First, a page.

Americans are now tasting the sour fruits of unaffordable mortgages: foreclosure, bankruptcy, falling markets. The nation, too, is staring at overwhelming debt, made worse by this week's forecast of a whopper federal deficit. Washington mustn't let this burden rise, for the sake of global financial markets and future US generations.
It's true that the $482 billion deficit chasm estimated for fiscal year 2009 doesn't look so deep when taken as a percentage of the overall economy – 3.3 percent of gross domestic product compared to the 1983 nadir of about 6 percent.
But this is just one "mortgage" that the federal government (i.e., taxpayers) must meet. It owes on all the deficits it has accumulated over the years (the national debt), and it has jumbo liabilities to come in the form of Social Security, Medicare, and Medicaid.
Adding all those liabilities together, the government has dug itself into a $53 trillion fiscal hole – the equivalent of $175,000 per person living in the United States. If the White House and Congress continue to follow the do-nothing plan, in another 30 years or so the federal government will spend more than twice as much as it raises in taxes.
That sounds like a long way off, perhaps, but the time to fix it is now – before it develops into a red-ink tidal wave that makes the current home-lending crisis look like a puddle.
It can be done, but how?
First, when in a hole, stop digging. Republican presidential candidate John McCain says he'll balance the budget by the end of his first term, but he's vague on many details. Whoever wins will have to resist financial pressures to keep borrowing – to dig an even bigger hole to China and other countries, which already hold nearly half of US debt.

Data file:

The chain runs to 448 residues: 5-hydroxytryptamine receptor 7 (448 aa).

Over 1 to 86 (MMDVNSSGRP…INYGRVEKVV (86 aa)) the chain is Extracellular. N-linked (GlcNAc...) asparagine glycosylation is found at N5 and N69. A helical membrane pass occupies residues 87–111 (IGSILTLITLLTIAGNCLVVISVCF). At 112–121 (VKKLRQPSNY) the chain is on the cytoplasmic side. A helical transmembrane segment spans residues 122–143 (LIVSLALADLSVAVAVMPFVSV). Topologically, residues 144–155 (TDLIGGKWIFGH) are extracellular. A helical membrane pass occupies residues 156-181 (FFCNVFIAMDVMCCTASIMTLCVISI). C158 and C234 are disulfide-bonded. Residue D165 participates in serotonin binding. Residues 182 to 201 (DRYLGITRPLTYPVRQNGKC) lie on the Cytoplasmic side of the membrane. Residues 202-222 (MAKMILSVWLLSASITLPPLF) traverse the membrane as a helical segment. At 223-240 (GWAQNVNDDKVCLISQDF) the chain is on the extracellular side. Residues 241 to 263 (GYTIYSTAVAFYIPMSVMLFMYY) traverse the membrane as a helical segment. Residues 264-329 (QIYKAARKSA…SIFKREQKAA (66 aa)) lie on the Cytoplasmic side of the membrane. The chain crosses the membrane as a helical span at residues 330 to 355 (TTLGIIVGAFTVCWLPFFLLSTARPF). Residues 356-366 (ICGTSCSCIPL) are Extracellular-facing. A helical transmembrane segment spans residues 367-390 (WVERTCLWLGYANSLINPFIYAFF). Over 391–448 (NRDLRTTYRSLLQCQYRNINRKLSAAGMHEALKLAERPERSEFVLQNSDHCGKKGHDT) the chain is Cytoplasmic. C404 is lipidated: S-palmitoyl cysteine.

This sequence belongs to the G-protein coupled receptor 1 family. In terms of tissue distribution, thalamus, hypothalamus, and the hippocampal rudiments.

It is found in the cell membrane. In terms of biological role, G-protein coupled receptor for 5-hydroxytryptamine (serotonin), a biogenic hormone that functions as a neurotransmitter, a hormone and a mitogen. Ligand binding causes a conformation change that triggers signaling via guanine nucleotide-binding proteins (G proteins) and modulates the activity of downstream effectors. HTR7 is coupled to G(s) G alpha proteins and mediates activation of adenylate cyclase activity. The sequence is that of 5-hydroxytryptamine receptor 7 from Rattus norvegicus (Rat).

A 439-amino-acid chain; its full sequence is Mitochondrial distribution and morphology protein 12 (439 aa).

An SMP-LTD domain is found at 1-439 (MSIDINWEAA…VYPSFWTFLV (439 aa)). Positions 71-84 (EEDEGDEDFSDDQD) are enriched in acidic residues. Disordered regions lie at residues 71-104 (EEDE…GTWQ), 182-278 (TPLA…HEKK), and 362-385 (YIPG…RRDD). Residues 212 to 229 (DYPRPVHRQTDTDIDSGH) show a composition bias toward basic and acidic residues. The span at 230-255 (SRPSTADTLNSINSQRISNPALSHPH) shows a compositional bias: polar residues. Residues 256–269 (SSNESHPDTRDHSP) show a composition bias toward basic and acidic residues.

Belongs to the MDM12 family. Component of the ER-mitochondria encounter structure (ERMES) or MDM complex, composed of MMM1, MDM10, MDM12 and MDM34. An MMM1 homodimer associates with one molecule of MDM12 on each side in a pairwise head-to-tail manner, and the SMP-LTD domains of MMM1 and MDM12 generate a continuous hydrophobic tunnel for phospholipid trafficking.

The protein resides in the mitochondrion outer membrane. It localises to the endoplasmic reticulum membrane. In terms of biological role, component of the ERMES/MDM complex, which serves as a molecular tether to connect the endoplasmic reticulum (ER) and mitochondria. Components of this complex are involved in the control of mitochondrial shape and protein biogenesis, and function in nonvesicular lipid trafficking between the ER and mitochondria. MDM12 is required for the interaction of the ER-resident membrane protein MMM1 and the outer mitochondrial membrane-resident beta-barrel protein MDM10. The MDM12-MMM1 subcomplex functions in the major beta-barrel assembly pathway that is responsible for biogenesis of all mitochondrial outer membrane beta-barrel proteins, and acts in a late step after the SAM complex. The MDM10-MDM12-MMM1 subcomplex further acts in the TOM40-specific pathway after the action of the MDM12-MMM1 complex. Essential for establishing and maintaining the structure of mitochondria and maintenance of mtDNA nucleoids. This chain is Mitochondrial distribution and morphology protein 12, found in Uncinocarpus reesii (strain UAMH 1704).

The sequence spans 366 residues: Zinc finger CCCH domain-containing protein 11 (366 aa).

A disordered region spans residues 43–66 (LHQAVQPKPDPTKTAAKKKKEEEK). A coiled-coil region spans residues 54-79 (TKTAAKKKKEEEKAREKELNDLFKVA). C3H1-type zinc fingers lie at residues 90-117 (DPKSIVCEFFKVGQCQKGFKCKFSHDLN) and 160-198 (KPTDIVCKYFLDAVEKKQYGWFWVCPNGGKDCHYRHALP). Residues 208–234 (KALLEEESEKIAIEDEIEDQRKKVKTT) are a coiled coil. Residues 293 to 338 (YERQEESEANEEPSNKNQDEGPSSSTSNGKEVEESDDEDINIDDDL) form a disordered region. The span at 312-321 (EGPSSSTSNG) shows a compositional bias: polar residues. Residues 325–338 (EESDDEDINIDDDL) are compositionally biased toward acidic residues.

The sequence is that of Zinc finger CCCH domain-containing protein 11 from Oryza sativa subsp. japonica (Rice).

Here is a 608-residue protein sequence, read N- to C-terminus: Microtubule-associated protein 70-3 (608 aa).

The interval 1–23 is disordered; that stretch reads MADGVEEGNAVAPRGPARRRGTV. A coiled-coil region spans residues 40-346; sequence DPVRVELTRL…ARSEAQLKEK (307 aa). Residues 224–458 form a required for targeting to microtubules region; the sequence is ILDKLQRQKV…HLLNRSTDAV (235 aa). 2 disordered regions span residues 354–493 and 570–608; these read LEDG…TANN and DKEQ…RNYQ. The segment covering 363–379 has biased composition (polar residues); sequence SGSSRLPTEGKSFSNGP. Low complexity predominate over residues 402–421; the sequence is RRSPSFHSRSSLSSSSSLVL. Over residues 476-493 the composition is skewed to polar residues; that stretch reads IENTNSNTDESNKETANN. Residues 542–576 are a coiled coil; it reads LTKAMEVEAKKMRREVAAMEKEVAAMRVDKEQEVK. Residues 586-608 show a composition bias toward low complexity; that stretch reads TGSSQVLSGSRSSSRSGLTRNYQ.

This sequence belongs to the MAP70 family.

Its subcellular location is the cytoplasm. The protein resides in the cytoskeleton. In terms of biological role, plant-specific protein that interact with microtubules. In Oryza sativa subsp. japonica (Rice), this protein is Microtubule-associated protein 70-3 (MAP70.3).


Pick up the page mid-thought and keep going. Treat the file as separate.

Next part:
Democrat Barack Obama says he'll cut waste and eliminate part of the Bush tax cut, but makes no promise to balance the budget. He suggests raising the Social Security tax on high earners as a way to shore up that troubled system.
But Washington won't be able to tinker its way to paying for the government's retirement and health-care obligations – by far the biggest fiscal drains. Only fundamental reform of Social Security, Medicare, and Medicaid can move America to dry ground.
Yet lawmakers are loath to overhaul these sacred entitlements. Who wants to be responsible for raising the retirement age? Or telling better-off baby boomers they're too wealthy to qualify for Medicare – a system they've paid into all along?
Some wise Democrats and Republicans in Congress (Jim Cooper and Frank Wolf in the House and Kent Conrad and Judd Gregg in the Senate) have a way to move forward. Their bills would name a bipartisan commission to recommend changes to entitlements. Congress would then have to vote up or down on the entire package.
Washington has tried something similar to this before. The bipartisan BRAC Commission makes the tough calls on military base closings. Yes, Congress is passing the buck – but to professionals without a political ax to grind.
At the next campaign debate, let's ask Mr. Obama and Mr. McCain whether they support this legislation. It will put them publicly on the spot – right where this issue deserves to be.